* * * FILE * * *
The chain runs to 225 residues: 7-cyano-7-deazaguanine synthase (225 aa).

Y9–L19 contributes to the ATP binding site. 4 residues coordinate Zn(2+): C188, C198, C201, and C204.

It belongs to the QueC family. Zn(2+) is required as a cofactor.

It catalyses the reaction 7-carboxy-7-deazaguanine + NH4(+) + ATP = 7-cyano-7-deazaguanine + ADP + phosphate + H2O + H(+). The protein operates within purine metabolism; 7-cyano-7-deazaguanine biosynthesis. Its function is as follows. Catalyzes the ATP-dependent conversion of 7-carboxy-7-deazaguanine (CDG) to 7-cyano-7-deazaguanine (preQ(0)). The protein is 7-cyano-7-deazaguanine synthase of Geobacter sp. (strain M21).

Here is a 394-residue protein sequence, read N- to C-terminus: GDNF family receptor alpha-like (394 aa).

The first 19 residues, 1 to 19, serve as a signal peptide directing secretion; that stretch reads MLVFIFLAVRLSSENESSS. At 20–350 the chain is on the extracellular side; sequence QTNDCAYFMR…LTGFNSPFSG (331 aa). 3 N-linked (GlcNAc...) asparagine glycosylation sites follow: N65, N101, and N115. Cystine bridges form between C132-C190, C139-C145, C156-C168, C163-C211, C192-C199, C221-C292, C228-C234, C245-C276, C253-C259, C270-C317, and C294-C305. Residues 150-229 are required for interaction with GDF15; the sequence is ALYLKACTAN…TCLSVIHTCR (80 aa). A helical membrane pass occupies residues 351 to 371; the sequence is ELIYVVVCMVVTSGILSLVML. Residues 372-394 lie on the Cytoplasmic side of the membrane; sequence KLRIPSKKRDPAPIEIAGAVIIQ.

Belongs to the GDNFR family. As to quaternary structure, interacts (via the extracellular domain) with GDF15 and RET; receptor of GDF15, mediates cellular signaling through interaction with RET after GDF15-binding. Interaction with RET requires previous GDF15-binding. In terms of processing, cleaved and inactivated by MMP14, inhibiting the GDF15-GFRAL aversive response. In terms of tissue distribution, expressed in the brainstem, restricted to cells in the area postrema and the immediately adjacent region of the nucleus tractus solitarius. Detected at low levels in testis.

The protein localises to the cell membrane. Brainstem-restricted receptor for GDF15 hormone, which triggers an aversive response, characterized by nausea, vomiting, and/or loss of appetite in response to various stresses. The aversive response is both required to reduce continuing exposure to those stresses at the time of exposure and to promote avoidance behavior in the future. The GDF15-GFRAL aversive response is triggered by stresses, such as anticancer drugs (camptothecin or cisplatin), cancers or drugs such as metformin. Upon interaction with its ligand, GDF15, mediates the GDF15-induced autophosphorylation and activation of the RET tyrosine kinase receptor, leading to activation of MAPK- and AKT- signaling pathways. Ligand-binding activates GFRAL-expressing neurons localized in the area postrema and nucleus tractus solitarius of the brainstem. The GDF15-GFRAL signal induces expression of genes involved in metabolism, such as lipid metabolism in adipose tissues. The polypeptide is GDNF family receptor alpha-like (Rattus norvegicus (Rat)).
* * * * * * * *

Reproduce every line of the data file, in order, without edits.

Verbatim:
The chain runs to 225 residues: 7-cyano-7-deazaguanine synthase (225 aa).

Y9–L19 contributes to the ATP binding site. 4 residues coordinate Zn(2+): C188, C198, C201, and C204.

It belongs to the QueC family. Zn(2+) is required as a cofactor.

It catalyses the reaction 7-carboxy-7-deazaguanine + NH4(+) + ATP = 7-cyano-7-deazaguanine + ADP + phosphate + H2O + H(+). The protein operates within purine metabolism; 7-cyano-7-deazaguanine biosynthesis. Its function is as follows. Catalyzes the ATP-dependent conversion of 7-carboxy-7-deazaguanine (CDG) to 7-cyano-7-deazaguanine (preQ(0)). The protein is 7-cyano-7-deazaguanine synthase of Geobacter sp. (strain M21).

Here is a 394-residue protein sequence, read N- to C-terminus: GDNF family receptor alpha-like (394 aa).

The first 19 residues, 1 to 19, serve as a signal peptide directing secretion; that stretch reads MLVFIFLAVRLSSENESSS. At 20–350 the chain is on the extracellular side; sequence QTNDCAYFMR…LTGFNSPFSG (331 aa). 3 N-linked (GlcNAc...) asparagine glycosylation sites follow: N65, N101, and N115. Cystine bridges form between C132-C190, C139-C145, C156-C168, C163-C211, C192-C199, C221-C292, C228-C234, C245-C276, C253-C259, C270-C317, and C294-C305. Residues 150-229 are required for interaction with GDF15; the sequence is ALYLKACTAN…TCLSVIHTCR (80 aa). A helical membrane pass occupies residues 351 to 371; the sequence is ELIYVVVCMVVTSGILSLVML. Residues 372-394 lie on the Cytoplasmic side of the membrane; sequence KLRIPSKKRDPAPIEIAGAVIIQ.

Belongs to the GDNFR family. As to quaternary structure, interacts (via the extracellular domain) with GDF15 and RET; receptor of GDF15, mediates cellular signaling through interaction with RET after GDF15-binding. Interaction with RET requires previous GDF15-binding. In terms of processing, cleaved and inactivated by MMP14, inhibiting the GDF15-GFRAL aversive response. In terms of tissue distribution, expressed in the brainstem, restricted to cells in the area postrema and the immediately adjacent region of the nucleus tractus solitarius. Detected at low levels in testis.

The protein localises to the cell membrane. Brainstem-restricted receptor for GDF15 hormone, which triggers an aversive response, characterized by nausea, vomiting, and/or loss of appetite in response to various stresses. The aversive response is both required to reduce continuing exposure to those stresses at the time of exposure and to promote avoidance behavior in the future. The GDF15-GFRAL aversive response is triggered by stresses, such as anticancer drugs (camptothecin or cisplatin), cancers or drugs such as metformin. Upon interaction with its ligand, GDF15, mediates the GDF15-induced autophosphorylation and activation of the RET tyrosine kinase receptor, leading to activation of MAPK- and AKT- signaling pathways. Ligand-binding activates GFRAL-expressing neurons localized in the area postrema and nucleus tractus solitarius of the brainstem. The GDF15-GFRAL signal induces expression of genes involved in metabolism, such as lipid metabolism in adipose tissues. The polypeptide is GDNF family receptor alpha-like (Rattus norvegicus (Rat)).